geekdom
          AskWoody Plus

          Information is here:
          https://support.microsoft.com/en-us/help/4497165/kb4497165-intel-microcode-updates

          G{ot backup} TestBeta
          offline▸ Win10Pro 2004.19041.572 x64 i3-3220 RAM8GB HDD Firefox83.0b3
          online▸ Win10Pro 2004.19041.572 x64 i5-9400 RAM16GB HDD Firefox83.0b6 WindowsDefender
          TargetReleaseVersion=1909
          WUMgr
          • #2171678 Reply
            hansR
            AskWoody Plus

            You read my HW list? This is a AMD CPU …

            Win 10 Pro 1909 x64 (18363.1016)· AMD Ryzen 5 2600X · ASRock X470 Taichi · 64 GB @ 3000 MHz· Desktop
            Win 10 Pro 1909 x64 (18363.1016)· Intel i7-8565U · 32 GB @ 1333 MHz ·HP Probook 450 G6
            Win 7 Ultimate x64 ESU, Win 8.1 Pro x64, Win 10 Pro 1909 x64, Win 10 Pro 2004 x64, Win 10 Pro 20H2 x64, Win 10 Pro 21H1 x64 20201.1000 (Dev Channel) running on VirtualBox
            • #2171680 Reply
              Alex5723
              AskWoody Plus

              You read my HW list? This is a AMD CPU …

              According to Microsoft the type CPU you use doesn’t matter.

              • #2171690 Reply
                hansR
                AskWoody Plus

                You read my HW list? This is a AMD CPU …

                According to Microsoft the type CPU you use doesn’t matter.

                According to Microsoft: Install this update for the listed processors only.

                 

                Win 10 Pro 1909 x64 (18363.1016)· AMD Ryzen 5 2600X · ASRock X470 Taichi · 64 GB @ 3000 MHz· Desktop
                Win 10 Pro 1909 x64 (18363.1016)· Intel i7-8565U · 32 GB @ 1333 MHz ·HP Probook 450 G6
                Win 7 Ultimate x64 ESU, Win 8.1 Pro x64, Win 10 Pro 1909 x64, Win 10 Pro 2004 x64, Win 10 Pro 20H2 x64, Win 10 Pro 21H1 x64 20201.1000 (Dev Channel) running on VirtualBox
      • #2171692 Reply
        Alex5723
        AskWoody Plus

        You read my HW list? This is a AMD CPU …

        According to Microsoft the type CPU you use doesn’t matter.

        According to Microsoft: Install this update for the listed processors only.

         

        According to Microsoft Windows Home users don’t have a say in this matter and 90% don’t read Microsoft’s blogs..and anyway they don’t know what type/version of CPU they use.

        • This reply was modified 8 months, 1 week ago by Alex5723.
      • #2171693 Reply
        hansR
        AskWoody Plus

        By the Way: KB 4497165 is not offered to my HP Notebook with Intel Core i7–8565U (Whiskey Lake-U, CPU-ID 00806EB). Which you can find here https://support.microsoft.com/en-us/help/4497165/kb4497165-intel-microcode-updates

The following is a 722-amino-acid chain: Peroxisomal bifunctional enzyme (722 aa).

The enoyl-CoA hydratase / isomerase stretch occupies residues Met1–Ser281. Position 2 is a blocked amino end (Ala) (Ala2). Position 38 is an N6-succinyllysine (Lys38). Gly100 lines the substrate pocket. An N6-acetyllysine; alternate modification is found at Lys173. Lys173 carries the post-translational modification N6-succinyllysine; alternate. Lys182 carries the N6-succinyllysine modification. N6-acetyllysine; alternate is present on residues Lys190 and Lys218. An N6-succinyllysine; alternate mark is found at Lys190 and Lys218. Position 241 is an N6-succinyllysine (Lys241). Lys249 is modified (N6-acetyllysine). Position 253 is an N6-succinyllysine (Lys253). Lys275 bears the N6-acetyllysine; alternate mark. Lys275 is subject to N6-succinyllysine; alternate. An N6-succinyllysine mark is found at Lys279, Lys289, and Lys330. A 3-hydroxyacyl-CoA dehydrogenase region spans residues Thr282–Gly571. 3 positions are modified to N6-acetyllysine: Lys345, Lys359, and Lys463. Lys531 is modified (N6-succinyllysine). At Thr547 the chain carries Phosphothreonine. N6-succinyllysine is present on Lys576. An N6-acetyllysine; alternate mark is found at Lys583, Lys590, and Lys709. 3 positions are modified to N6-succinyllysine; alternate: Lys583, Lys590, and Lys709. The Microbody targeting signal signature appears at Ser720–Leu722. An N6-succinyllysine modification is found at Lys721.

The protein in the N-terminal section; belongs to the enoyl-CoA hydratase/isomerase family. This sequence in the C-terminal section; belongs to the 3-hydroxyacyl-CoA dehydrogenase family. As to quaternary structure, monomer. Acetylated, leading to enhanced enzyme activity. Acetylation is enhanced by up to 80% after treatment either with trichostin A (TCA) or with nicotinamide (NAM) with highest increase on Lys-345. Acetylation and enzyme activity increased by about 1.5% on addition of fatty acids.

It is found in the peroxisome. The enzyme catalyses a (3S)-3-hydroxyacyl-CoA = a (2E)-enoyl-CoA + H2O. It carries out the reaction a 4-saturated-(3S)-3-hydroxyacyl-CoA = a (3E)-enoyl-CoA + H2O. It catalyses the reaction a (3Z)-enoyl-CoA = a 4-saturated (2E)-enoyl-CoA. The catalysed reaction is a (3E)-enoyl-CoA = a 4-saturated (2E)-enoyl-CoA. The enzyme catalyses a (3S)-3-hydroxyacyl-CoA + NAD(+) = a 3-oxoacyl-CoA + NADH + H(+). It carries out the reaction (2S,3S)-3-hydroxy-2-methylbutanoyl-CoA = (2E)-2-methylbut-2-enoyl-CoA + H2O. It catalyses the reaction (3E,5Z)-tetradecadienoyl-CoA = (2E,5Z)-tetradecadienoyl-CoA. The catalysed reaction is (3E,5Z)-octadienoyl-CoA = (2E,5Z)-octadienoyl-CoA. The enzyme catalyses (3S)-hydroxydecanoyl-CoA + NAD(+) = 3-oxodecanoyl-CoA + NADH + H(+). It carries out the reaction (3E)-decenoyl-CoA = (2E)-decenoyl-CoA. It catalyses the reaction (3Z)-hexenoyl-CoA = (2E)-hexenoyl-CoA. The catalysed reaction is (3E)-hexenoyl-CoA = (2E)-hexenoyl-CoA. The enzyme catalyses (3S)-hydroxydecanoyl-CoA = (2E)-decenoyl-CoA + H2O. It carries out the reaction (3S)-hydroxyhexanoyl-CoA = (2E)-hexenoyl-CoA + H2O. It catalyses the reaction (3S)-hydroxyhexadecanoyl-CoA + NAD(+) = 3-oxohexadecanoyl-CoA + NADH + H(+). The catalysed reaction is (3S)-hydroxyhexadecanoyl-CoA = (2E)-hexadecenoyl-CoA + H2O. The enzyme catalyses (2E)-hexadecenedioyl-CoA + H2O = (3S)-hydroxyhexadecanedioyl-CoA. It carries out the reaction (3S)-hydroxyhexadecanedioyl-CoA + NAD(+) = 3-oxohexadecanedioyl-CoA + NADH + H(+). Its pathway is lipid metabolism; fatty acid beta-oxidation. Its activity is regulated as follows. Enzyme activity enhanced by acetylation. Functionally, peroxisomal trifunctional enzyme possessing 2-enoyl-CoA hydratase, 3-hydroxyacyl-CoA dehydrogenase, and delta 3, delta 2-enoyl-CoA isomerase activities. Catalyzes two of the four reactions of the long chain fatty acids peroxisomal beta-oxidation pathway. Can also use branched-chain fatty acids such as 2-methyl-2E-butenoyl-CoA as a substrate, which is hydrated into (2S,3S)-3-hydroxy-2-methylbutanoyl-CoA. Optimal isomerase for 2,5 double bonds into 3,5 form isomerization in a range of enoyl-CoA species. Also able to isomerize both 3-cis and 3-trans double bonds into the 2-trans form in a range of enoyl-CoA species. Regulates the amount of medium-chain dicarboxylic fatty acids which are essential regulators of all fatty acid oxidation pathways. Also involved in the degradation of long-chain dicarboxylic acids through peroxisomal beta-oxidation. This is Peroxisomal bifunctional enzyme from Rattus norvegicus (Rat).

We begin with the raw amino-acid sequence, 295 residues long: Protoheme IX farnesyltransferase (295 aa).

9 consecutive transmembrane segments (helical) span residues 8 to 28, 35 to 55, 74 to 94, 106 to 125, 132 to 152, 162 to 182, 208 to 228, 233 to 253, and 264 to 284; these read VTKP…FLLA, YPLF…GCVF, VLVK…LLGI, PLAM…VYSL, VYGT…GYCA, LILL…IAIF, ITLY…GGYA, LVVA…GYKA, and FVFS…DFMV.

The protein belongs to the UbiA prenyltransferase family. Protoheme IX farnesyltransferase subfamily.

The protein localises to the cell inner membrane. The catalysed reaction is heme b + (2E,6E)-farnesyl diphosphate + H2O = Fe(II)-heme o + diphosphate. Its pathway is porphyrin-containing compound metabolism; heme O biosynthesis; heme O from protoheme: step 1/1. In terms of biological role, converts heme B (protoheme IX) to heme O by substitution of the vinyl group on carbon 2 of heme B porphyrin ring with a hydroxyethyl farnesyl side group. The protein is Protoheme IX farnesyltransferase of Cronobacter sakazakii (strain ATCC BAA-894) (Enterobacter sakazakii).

Win 10 Pro 1909 x64 (18363.1016)· AMD Ryzen 5 2600X · ASRock X470 Taichi · 64 GB @ 3000 MHz· Desktop
        Win 10 Pro 1909 x64 (18363.1016)· Intel i7-8565U · 32 GB @ 1333 MHz ·HP Probook 450 G6
        Win 7 Ultimate x64 ESU, Win 8.1 Pro x64, Win 10 Pro 1909 x64, Win 10 Pro 2004 x64, Win 10 Pro 20H2 x64, Win 10 Pro 21H1 x64 20201.1000 (Dev Channel) running on VirtualBox
        • #2171722 Reply
          WCHS
          AskWoody Plus

          KB4497165 is being offer to MY i7-8565 (Whiskey Lake U), a Dell Inspiron 5482 2-in-1. According to a DELL advisory about INTEL-SA-00233, you have to have the correct/latest BIOS (they call it BIOS, but System Information says the BIOS mode is UEFI) in addition to applying the OS patch for fixing those INTEL-SA-00233 CVE threats.

          By the way, the MS catalog listed KB4497165 yesterday, but it’s not there today.

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          Online: Win10Pro ∙ 1909.18363 ∙ x64 ∙ i7-6500U ∙ RAM 12GB ∙ SSD ∙ Firefox ∙ McAfee Internet Security ∙ Windows Defender
          Online: Win10Pro ∙ 1909.18363 ∙ x64 ∙ i7-8565U ∙ RAM 16GB ∙ SSD ∙ Firefox ∙ McAfee Internet Security ∙ Windows Defender

          1 user thanked author for this post.
      • #2171731 Reply
        anonymous
        Guest

        The MS Catalog seems to me crazy, you can’t find anything when looking for a KB or patch, it doesn’t show any research.

        • #2171735 Reply
          PKCano
          Da Boss

          If you know the update number, type the number without the “KB” in the search box.
          If you want February patches type in “2020-02”
          You can add search elements with the “+” – example 2020-02 + Cumulative

          1 user thanked author for this post.
          • #2171736 Reply
            anonymous
            Guest

            I’ve tried, it doesn’t work (in portuguese)

      • #2171755 Reply
        geekdom
        AskWoody Plus

        Both KB4494174 and KB4497165 have gone missing in the Microsoft Update Catalog:

        none01
        none02